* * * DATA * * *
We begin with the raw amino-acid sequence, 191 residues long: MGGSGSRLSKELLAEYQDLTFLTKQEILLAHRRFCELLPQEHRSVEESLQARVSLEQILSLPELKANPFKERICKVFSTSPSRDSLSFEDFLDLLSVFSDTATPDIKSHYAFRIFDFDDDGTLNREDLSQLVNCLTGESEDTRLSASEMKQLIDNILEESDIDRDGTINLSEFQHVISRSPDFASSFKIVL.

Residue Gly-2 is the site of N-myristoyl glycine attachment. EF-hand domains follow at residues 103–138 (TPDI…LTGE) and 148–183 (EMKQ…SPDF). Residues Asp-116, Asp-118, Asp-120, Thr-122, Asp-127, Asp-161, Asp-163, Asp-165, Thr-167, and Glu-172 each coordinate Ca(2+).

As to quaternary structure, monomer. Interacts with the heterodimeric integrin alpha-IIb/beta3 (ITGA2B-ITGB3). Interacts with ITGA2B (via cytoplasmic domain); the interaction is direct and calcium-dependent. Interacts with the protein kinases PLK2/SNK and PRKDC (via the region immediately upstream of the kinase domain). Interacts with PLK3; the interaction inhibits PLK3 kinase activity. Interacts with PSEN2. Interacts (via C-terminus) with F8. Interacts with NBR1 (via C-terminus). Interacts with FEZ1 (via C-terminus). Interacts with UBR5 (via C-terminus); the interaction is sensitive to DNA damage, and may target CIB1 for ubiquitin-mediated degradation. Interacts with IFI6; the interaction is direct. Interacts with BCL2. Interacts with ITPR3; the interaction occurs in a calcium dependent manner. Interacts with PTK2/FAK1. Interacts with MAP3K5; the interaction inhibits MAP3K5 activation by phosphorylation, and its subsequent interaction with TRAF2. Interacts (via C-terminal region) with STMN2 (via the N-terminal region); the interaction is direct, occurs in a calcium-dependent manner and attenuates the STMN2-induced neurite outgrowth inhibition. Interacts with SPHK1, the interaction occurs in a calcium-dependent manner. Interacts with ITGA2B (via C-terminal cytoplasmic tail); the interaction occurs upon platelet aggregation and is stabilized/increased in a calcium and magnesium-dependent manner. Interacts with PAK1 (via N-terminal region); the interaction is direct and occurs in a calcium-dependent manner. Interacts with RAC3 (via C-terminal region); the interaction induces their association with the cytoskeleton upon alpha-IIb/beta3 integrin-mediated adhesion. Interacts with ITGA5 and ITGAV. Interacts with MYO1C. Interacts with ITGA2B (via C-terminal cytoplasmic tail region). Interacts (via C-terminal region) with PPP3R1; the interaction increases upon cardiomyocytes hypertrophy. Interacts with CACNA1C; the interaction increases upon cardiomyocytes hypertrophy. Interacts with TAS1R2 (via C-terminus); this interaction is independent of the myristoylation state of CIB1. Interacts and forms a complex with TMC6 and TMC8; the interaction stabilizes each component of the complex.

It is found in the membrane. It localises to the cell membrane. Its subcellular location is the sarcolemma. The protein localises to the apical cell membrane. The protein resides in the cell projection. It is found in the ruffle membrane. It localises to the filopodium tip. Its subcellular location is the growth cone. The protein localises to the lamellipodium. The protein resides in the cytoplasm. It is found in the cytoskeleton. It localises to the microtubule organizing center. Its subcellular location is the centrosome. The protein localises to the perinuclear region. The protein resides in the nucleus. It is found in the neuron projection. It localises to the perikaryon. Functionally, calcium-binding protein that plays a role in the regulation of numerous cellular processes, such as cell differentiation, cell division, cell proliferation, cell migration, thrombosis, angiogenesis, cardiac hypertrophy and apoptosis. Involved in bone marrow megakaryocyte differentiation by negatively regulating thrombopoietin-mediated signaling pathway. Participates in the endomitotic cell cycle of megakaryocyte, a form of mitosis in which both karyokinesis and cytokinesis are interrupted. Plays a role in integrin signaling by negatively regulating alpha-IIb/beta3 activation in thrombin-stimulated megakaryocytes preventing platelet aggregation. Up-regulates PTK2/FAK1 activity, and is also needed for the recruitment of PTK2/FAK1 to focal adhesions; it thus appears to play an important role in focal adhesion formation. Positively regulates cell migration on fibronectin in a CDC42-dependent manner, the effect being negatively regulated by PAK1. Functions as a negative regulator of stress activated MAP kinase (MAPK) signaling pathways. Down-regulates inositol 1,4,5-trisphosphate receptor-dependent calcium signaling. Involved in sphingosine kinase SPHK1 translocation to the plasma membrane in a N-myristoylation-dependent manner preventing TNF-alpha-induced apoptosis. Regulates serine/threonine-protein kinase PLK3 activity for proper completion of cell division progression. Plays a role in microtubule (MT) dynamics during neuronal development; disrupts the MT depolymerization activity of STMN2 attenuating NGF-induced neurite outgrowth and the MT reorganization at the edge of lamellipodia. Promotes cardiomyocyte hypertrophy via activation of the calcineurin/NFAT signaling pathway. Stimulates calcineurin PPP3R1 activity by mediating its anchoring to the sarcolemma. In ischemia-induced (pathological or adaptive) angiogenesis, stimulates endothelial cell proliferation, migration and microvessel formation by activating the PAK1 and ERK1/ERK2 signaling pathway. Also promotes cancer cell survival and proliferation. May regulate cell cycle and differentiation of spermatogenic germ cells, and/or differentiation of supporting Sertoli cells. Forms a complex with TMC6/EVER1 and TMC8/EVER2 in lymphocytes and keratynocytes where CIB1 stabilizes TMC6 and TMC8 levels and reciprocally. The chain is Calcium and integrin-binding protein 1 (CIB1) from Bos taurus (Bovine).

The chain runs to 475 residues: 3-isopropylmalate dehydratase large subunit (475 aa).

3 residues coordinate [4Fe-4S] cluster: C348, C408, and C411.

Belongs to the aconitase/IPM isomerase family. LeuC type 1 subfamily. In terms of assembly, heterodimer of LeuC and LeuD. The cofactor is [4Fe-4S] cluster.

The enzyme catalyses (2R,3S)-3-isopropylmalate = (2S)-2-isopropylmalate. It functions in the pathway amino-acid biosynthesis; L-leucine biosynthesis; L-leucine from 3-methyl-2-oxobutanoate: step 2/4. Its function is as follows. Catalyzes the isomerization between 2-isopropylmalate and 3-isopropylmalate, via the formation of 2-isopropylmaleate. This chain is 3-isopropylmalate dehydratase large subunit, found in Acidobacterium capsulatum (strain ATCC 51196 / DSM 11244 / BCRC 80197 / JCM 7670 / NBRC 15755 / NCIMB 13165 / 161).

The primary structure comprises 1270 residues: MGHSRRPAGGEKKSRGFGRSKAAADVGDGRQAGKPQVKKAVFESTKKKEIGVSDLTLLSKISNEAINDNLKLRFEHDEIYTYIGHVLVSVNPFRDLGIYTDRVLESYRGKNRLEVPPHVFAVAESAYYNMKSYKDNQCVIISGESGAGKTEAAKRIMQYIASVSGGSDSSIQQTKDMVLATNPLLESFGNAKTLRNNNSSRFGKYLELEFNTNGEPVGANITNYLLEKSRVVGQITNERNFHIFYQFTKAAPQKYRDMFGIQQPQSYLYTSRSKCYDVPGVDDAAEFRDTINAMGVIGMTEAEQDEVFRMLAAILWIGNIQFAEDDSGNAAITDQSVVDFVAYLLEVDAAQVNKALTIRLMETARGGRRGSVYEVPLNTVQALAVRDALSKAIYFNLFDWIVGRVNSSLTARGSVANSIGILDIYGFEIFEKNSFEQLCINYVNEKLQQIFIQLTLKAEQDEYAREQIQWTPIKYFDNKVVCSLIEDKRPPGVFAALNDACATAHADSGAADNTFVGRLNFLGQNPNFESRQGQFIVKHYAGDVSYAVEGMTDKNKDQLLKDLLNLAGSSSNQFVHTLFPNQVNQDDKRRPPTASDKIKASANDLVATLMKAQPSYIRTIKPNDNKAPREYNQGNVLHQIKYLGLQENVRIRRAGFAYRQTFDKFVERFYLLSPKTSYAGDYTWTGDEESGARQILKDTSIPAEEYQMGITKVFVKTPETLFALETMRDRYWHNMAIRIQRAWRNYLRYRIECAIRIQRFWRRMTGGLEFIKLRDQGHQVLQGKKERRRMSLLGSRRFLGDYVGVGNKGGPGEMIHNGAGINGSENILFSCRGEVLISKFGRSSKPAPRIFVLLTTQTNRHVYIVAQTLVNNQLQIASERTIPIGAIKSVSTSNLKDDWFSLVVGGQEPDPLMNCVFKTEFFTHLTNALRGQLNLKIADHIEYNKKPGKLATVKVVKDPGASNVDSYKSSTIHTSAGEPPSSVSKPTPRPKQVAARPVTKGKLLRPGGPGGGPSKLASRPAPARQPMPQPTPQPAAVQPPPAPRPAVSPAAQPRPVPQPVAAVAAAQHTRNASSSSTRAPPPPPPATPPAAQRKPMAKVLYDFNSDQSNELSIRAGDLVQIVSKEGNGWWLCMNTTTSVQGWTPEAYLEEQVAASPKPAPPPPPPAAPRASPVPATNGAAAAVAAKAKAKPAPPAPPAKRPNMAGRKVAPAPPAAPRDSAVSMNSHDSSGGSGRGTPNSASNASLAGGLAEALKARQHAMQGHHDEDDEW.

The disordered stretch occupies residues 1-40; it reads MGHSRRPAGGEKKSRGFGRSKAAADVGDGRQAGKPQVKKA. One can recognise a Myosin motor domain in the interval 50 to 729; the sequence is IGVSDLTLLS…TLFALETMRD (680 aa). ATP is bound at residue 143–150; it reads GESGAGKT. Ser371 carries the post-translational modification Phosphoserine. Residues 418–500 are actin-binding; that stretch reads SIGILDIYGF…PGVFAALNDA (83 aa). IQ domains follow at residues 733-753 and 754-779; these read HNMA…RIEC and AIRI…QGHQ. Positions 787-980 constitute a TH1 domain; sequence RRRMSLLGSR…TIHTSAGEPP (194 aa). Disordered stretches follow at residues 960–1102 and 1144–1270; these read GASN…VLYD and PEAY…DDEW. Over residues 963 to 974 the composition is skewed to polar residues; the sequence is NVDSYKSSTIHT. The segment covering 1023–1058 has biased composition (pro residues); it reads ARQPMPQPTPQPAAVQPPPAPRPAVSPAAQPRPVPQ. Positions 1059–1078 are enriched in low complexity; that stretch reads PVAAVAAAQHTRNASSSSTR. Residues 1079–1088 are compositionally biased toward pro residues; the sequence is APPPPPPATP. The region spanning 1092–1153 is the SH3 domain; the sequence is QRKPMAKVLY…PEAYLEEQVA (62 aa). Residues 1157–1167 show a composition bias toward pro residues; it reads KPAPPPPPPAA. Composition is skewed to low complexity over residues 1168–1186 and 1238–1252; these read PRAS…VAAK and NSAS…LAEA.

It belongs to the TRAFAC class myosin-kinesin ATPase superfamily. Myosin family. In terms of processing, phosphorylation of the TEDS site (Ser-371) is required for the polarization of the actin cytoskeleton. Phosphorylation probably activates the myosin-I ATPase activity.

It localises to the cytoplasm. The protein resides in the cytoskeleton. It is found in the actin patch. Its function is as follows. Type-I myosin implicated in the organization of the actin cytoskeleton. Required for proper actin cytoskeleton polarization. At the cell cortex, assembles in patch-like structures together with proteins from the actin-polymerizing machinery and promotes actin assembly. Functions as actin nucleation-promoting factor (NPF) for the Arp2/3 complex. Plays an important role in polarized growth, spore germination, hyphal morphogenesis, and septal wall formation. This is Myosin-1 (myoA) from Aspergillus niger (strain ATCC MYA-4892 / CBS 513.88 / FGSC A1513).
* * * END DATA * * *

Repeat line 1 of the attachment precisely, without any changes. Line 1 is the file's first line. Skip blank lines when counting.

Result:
We begin with the raw amino-acid sequence, 191 residues long: MGGSGSRLSKELLAEYQDLTFLTKQEILLAHRRFCELLPQEHRSVEESLQARVSLEQILSLPELKANPFKERICKVFSTSPSRDSLSFEDFLDLLSVFSDTATPDIKSHYAFRIFDFDDDGTLNREDLSQLVNCLTGESEDTRLSASEMKQLIDNILEESDIDRDGTINLSEFQHVISRSPDFASSFKIVL.